He experimented by cooking three batches of black beans, all on the stovetop. One batch soaked, drained and cooked in fresh water, one soaked and cooked in the soaking water, and one batch cooked directly without soaking. He noted that the batch cooked directly without soaking had a more intense flavour and colour and took just 20 minutes more than the soaked beans. When you soak the beans for 12 hours, the soaking liquid, which we discard, is almost jet black. The liquid does drain off some of the colour, flavour and starches, leading to a milder flavour, not as black a colour, and a thinner cooking liquid, making the resultant dish less creamy.

True to my middle-class desi roots, I can never justify simmering dried beans on the stove for 90 minutes, so all scientific experiments aside, I will continue to soak and pressure-cook beans of any kind!

Black bean adai
Serves 4

Half cup black beans
2 tbsp chana dal
2 tbsp urad dal
2 tbsp rajma
2 dried red chillies
A pinch of asafoetida
1 tsp salt
Ghee or gingelly oil to make adai

Soak the beans and lentils in a bowl of water overnight or for 12 hours. Drain the water and grind the soaked beans and legumes along with red chillies, asafoetida and salt, using up to a quarter-cup water. Grind to a slightly coarse paste.

Heat a cast-iron tava (griddle) and smear a thin layer of oil using a brush. Pour one-two ladles of batter in the centre of the moderately hot tava and spread in concentric circles to make a thick dosa. Spoon oil or melted ghee around the sides. Let the adai cook for three-four minutes on a low-medium flame until the bottom side is golden brown. Flip the adai and cook this side for one minute or so. Serve hot with coconut chutney or with white butter.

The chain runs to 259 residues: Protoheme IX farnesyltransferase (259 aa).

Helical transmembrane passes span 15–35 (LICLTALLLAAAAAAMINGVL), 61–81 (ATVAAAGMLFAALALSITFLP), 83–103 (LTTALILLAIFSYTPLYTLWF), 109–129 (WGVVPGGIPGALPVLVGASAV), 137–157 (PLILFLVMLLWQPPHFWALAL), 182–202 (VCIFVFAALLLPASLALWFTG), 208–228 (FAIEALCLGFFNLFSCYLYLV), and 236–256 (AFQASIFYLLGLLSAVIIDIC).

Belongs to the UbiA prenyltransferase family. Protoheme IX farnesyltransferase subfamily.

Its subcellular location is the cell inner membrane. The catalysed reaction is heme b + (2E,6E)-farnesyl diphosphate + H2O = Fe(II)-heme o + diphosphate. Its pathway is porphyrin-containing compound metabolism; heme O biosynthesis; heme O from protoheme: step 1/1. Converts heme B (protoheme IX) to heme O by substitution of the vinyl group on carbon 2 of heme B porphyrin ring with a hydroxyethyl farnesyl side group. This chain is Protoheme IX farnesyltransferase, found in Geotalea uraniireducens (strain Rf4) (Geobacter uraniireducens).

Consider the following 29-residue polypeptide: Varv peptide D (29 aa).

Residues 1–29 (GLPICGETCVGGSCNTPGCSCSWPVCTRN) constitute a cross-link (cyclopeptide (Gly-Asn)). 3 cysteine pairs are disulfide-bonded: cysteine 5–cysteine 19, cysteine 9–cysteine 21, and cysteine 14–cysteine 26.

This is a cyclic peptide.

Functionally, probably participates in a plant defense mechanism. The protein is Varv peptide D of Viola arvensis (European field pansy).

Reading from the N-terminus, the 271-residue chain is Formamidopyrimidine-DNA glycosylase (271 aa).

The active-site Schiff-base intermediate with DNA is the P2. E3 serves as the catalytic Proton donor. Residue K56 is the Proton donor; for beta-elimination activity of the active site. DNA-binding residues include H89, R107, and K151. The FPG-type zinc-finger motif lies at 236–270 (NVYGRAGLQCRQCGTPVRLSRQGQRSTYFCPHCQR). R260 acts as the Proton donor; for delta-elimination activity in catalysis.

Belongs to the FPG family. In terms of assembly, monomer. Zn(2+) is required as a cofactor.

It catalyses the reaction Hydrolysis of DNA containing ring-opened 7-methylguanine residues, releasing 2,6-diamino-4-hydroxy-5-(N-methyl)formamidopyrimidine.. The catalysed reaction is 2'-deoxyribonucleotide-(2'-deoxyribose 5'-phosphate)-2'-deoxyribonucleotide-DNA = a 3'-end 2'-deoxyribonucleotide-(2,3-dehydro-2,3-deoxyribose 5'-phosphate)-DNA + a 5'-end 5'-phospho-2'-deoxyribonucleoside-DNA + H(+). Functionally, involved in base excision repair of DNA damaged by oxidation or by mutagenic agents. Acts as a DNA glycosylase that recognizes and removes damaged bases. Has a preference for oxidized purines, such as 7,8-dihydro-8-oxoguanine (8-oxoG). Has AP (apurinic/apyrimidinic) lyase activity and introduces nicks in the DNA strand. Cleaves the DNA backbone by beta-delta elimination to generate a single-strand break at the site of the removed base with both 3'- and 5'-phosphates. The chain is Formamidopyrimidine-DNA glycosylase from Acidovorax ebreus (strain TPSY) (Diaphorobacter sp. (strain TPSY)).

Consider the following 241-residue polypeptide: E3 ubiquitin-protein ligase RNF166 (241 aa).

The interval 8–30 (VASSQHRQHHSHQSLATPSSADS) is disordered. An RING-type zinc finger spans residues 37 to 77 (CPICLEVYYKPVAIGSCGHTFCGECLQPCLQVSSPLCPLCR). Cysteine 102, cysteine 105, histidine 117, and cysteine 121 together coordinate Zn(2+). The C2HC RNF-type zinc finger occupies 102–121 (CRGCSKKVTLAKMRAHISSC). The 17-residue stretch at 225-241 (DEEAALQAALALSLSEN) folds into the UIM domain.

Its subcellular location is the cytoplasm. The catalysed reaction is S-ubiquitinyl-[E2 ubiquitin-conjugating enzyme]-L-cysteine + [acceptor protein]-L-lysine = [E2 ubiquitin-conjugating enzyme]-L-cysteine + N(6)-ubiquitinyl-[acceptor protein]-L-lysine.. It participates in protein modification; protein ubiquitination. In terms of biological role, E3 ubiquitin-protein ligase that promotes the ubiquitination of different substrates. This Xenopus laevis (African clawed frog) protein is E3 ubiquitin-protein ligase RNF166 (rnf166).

Black bean pumpkin chilli
Serves 4

1 cup black beans—soaked overnight
A pinch of baking soda
1 cup coarsely mashed pumpkin
2 tbsp olive oil
1 tbsp minced garlic
1 medium onion, finely chopped
1 cup tomato purée*
1-2 tsp red chilli powder
1 tsp cumin powder
1 tsp smoked paprika
1 tsp dried oregano
2 tsp salt


Drain the soaked black beans. Place in a pressure cooker with three cups of water and a pinch of baking soda. Pressure-cook for 10 minutes. Open the cooker once the pressure has dropped.

In a large pan, heat the olive oil. Fry the minced garlic and chopped onions over a low flame for six-eight minutes until onions are softened. Mix in the tomato purée and the spice powders. Bring to a simmer. Add the cooked black beans and mashed pumpkin. Season with salt. Allow to come to a boil. Simmer on a low flame for 10 minutes for the beans to absorb the flavours. Thin with some boiling hot water to get the desired thickness of chilli.

Ideally, served with cornbread. Or you can top with tortilla chips and have it like a chunky hearty soup.

Double Tested is a fortnightly column on vegetarian cooking, highlighting a single ingredient prepared two ways. Nandita Iyer’s latest book is Everyday Superfoods. @saffrontrail

Also read | Where there’s raw papaya, there’s salad, chutney and avial